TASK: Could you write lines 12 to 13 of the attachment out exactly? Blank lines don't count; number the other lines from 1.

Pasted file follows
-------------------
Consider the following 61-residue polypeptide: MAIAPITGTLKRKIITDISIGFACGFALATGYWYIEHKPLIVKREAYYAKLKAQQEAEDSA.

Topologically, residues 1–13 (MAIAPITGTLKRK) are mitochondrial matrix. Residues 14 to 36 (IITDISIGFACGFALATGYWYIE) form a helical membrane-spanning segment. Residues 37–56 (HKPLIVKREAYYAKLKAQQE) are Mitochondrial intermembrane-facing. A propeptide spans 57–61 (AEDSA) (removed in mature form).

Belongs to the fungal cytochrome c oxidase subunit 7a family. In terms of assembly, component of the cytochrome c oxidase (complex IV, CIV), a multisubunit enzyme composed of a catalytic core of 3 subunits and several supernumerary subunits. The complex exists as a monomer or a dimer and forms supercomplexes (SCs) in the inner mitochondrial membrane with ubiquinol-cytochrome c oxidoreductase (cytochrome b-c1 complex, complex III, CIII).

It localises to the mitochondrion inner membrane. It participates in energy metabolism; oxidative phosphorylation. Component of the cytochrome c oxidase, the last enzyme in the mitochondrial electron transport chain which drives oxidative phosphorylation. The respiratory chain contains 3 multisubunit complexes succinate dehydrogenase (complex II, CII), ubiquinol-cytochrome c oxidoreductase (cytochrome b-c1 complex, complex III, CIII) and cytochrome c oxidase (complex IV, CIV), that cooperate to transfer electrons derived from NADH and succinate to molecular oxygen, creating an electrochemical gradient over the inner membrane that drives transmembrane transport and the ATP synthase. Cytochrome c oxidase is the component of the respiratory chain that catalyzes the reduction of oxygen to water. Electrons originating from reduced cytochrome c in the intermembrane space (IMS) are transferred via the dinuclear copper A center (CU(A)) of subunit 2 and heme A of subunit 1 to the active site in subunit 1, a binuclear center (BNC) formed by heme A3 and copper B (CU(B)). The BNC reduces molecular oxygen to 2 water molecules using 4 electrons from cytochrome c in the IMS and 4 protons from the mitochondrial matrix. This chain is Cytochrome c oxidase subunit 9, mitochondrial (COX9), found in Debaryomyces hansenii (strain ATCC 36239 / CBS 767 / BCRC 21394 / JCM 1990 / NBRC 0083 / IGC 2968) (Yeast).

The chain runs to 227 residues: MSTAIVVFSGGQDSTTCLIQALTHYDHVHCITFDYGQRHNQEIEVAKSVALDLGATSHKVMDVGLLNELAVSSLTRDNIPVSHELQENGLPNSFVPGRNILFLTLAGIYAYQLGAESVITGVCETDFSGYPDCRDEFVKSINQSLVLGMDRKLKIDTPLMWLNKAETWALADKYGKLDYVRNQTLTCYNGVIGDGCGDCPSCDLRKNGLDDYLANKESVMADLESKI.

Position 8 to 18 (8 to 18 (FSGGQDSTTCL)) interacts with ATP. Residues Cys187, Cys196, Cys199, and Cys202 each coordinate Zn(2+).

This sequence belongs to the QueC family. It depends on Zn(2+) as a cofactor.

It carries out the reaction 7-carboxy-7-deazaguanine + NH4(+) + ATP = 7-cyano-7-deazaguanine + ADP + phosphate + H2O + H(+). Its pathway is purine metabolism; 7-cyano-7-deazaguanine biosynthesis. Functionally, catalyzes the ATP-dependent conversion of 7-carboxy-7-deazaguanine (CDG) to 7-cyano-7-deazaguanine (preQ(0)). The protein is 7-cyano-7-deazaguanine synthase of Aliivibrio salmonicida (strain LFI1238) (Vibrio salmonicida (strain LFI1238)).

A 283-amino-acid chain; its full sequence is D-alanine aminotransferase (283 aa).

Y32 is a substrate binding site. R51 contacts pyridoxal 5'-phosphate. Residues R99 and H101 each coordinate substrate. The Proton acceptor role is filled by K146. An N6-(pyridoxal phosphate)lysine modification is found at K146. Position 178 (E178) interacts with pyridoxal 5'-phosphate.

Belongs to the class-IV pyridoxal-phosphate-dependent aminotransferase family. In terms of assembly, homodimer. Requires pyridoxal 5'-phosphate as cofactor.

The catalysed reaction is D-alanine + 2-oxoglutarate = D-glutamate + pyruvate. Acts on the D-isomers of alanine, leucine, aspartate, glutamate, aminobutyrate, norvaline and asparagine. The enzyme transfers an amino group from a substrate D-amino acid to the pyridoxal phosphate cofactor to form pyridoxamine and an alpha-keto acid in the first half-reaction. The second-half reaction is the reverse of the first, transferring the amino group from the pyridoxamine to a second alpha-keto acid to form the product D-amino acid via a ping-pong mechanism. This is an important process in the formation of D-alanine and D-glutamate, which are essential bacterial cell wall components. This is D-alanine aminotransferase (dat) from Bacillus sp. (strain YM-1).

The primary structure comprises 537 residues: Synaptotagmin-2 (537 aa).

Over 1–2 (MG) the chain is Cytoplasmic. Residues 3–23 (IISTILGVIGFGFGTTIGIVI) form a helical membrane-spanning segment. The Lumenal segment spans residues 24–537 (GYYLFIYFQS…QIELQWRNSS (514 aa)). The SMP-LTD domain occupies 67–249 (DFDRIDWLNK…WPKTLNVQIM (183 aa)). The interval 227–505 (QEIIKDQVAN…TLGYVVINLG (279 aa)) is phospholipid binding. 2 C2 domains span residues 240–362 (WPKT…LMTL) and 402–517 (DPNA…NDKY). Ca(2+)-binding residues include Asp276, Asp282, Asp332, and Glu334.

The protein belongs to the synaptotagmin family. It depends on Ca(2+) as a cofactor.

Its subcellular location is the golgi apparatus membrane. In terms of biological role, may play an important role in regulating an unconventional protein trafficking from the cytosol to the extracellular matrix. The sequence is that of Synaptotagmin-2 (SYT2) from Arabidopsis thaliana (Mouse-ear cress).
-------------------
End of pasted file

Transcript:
The catalysed reaction is D-alanine + 2-oxoglutarate = D-glutamate + pyruvate. Acts on the D-isomers of alanine, leucine, aspartate, glutamate, aminobutyrate, norvaline and asparagine. The enzyme transfers an amino group from a substrate D-amino acid to the pyridoxal phosphate cofactor to form pyridoxamine and an alpha-keto acid in the first half-reaction. The second-half reaction is the reverse of the first, transferring the amino group from the pyridoxamine to a second alpha-keto acid to form the product D-amino acid via a ping-pong mechanism. This is an important process in the formation of D-alanine and D-glutamate, which are essential bacterial cell wall components. This is D-alanine aminotransferase (dat) from Bacillus sp. (strain YM-1).

The primary structure comprises 537 residues: Synaptotagmin-2 (537 aa).